No employee wants to have a weekly meeting scheduled at 8PM which could go on for hours. When you onboard a remote employee, take note of their schedule and make sure you take it into consideration when booking calls. If you have employees who need to take later meetings, try to alternate between later and earlier meetings.
Having employees working in different time zones comes with its challenges, but it also has a number of benefits. Perhaps the most notable benefit is that when you have employees working while you are asleep, you will have work that you can review while your employees sleep. So, by the time they wake up, they’ll be able to see your comments on their work.
7. Make Your Team Members Feel Included
It’s easy to take for granted how working in the same physical space promotes a sense of inclusion. When every employee is in an office, they all share something: they have travelled to this one place to get work done. During the day, they can communicate with people in-person, have lunch together, and generally see other people working around them who are all part of the same team.
However, when working remotely, people are usually restricted to their homes only. This can easily lead to loneliness, boredom, depression and feeling unmotivated to finish their tasks and commit to remote working properly. Needless to say, this makes it more difficult for them to feel part of a team, even if they are chatting frequently with other employees via Slack or another communication tool.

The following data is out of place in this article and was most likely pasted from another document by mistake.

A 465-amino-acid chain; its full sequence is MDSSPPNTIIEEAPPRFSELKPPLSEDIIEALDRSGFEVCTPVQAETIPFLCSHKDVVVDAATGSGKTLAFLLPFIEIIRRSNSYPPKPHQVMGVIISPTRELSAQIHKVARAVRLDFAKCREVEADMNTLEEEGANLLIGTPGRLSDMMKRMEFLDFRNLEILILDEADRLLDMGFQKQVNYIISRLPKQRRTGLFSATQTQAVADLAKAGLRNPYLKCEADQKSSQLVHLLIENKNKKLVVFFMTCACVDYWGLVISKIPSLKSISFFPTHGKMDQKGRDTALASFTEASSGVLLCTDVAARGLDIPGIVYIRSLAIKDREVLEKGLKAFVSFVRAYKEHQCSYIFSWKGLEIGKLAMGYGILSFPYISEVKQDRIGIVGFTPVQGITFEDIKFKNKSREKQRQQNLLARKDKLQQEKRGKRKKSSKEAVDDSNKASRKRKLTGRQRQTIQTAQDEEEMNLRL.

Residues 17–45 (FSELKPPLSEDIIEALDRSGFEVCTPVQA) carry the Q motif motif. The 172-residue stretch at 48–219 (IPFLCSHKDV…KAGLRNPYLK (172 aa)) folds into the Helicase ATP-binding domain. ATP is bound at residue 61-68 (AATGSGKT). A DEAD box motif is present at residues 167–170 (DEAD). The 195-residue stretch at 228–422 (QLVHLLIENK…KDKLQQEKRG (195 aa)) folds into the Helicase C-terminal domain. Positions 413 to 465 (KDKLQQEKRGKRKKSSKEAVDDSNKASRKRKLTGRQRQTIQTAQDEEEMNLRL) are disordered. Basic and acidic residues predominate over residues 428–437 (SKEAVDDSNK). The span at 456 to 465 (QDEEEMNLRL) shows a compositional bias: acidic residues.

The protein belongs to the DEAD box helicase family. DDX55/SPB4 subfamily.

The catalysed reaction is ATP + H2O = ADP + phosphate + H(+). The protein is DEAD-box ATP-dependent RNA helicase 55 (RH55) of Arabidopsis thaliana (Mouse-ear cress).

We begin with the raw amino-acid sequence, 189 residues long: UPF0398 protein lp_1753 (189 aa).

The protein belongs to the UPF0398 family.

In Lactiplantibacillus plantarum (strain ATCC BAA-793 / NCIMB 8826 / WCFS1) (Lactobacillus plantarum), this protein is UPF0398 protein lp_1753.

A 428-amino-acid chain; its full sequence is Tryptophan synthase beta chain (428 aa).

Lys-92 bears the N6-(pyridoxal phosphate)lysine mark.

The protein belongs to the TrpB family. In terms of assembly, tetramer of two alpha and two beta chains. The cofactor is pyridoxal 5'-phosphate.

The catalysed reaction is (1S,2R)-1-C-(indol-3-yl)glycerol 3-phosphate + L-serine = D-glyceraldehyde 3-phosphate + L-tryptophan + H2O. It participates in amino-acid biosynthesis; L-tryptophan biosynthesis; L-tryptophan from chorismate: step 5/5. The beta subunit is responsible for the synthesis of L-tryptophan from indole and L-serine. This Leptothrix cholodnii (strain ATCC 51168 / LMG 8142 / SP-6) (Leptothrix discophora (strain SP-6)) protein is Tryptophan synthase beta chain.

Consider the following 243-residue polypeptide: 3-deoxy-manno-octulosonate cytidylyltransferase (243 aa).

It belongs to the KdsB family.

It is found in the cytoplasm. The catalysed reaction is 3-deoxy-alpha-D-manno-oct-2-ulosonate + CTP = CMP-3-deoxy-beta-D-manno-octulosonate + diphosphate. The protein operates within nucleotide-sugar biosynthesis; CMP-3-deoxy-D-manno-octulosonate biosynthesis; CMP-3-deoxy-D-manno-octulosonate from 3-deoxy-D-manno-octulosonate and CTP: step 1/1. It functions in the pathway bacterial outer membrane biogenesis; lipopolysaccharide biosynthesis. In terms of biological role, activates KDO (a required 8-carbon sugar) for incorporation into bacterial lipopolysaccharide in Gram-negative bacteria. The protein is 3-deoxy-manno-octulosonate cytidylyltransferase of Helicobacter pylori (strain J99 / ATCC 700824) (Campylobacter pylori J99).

When you are managing remote employees, always keep in mind that even though they are in a different place, they are still part of the team. This means that if there is an impromptu meeting, you should try to include them; if a worker has a good idea at the office, it should be added to Slack; if it is someone’s birthday and a cake is brought in, offer to pay for each remote worker’s next coffee.
The more you do to include people in everything that happens at your business, the more likely they are to feel like part of the team.
8. Embrace Cultural Differences